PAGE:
SOCRadar’s AttackMapper module prevents and rapidly detects phishing attacks by discovering and tracking your digital assets on the internet, creating an inventory of publicly accessible digital assets, and sending an alarm to your organization to enable SPF, DMARC, and DKIM control over your MX registered domains, which are used to prevent email spoofing techniques.
Attack Surface Management
To prevent your organization’s uncontrollable Digital Footprint, SOCRadar monitors your organization’s security controls on Automatically detected Digital Footprint 24 hours a day, seven days a week, and automatically detects leaked credentials and data exposures in S3 buckets, Rsync servers, and GitHub repositories, among other locations.
Because managing vulnerabilities is critical for any information technology security team, SOCRadar monitors all your assets to address potential vulnerabilities and discover them before threat actors can.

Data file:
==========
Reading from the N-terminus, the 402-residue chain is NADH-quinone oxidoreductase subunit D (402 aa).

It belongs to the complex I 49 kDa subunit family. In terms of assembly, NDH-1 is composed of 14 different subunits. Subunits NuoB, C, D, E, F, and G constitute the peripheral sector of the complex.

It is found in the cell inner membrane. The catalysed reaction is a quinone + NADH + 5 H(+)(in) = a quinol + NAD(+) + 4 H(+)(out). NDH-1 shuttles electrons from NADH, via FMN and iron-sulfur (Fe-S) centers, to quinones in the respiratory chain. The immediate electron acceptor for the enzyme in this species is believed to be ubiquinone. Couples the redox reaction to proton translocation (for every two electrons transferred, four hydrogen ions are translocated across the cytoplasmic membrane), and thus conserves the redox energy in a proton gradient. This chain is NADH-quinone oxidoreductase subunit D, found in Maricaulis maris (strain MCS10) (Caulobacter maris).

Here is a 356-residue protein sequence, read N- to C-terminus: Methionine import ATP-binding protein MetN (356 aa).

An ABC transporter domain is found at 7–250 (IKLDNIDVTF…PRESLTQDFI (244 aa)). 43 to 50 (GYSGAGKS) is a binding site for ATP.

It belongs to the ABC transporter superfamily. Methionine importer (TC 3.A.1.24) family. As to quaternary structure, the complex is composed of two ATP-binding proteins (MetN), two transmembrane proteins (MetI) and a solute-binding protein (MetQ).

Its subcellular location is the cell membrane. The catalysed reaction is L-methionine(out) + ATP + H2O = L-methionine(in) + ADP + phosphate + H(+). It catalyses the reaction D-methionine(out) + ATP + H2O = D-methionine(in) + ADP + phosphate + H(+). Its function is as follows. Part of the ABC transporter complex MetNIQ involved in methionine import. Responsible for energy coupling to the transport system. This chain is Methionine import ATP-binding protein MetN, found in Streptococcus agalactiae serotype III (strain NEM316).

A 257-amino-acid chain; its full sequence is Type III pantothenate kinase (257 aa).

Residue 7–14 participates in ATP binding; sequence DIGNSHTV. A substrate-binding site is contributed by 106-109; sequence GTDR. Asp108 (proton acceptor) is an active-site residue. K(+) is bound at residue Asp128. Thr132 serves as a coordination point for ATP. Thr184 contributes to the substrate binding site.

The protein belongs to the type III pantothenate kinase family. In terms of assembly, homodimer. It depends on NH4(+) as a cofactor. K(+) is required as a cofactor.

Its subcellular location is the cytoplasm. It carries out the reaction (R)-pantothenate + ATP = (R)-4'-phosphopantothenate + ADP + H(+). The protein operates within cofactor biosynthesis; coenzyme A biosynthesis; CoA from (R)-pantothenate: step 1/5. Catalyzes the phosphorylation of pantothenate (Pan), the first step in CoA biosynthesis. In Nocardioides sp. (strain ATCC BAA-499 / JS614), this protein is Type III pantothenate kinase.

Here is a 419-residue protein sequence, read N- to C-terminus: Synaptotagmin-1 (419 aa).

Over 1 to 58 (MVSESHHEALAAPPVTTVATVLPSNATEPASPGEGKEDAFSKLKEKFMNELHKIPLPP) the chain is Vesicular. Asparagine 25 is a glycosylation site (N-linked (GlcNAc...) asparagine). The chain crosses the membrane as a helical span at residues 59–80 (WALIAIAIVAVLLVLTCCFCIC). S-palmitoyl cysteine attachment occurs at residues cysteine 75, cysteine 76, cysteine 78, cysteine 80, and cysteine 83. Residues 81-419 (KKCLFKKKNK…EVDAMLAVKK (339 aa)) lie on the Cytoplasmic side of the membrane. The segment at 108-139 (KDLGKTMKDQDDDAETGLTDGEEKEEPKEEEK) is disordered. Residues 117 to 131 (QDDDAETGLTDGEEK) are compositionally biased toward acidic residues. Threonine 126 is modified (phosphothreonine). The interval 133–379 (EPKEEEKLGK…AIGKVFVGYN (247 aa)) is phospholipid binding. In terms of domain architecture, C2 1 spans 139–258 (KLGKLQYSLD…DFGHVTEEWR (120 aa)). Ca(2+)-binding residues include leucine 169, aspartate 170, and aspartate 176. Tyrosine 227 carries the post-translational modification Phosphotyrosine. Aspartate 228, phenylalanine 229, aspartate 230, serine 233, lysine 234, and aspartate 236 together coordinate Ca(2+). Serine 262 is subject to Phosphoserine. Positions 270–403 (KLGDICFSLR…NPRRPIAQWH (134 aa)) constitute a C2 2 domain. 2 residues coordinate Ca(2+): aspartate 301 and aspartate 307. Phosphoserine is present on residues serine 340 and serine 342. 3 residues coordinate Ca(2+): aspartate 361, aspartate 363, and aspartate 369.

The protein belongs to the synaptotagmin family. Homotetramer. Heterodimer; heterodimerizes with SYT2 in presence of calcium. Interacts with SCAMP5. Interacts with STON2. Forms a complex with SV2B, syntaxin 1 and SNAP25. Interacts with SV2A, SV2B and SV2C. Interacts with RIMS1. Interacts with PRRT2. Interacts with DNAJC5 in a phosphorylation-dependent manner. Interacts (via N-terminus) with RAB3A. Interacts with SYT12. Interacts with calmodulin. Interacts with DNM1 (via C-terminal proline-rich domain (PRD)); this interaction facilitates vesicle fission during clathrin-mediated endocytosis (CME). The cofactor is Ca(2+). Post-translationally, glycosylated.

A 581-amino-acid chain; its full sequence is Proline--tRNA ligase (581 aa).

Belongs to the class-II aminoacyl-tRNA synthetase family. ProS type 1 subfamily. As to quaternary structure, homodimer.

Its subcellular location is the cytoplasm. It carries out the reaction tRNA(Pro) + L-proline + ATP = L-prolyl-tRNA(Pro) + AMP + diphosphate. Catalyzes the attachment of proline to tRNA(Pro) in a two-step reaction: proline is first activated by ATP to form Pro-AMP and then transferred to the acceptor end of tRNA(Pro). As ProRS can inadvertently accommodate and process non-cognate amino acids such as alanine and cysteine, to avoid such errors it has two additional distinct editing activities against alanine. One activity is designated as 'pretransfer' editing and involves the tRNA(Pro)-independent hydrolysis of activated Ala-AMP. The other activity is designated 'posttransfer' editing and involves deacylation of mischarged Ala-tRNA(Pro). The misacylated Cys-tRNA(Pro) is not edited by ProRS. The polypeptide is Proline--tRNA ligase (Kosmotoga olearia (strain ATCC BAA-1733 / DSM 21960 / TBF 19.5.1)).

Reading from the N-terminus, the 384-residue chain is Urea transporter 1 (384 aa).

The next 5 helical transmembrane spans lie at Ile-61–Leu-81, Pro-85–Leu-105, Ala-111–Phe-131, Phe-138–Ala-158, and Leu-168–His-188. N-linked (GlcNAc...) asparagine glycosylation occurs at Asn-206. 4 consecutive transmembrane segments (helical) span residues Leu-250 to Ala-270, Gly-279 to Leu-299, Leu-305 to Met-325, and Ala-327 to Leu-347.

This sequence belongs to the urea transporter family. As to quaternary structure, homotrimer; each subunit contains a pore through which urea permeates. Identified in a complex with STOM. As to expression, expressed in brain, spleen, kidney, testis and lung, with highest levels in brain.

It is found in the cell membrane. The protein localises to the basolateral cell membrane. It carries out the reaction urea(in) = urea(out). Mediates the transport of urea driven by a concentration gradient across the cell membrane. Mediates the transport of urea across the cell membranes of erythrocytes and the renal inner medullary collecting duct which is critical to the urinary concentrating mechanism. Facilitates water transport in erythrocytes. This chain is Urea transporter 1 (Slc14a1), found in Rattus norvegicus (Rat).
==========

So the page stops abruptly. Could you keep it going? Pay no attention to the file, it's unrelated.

Open Port & Service Scanning
Your open ports, which are accessible to the outside world, might pose significant security dangers to your organization’s confidentiality, integrity, and availability. To avoid this, SOCRadar offers an Open Port monitoring solution.
Deep & Dark Web Monitoring
SOCRadar monitors Deep Web platforms that facilitate illegal purchases 24 hours a day to ensure your organization’s security. Additionally, By automatically monitoring corporate domains in Dark and Deep web settings, SOCRadar dark web analysts may connect with threat actors to validate the authenticity of current information and delete posts to improve the organization’s image when appropriate.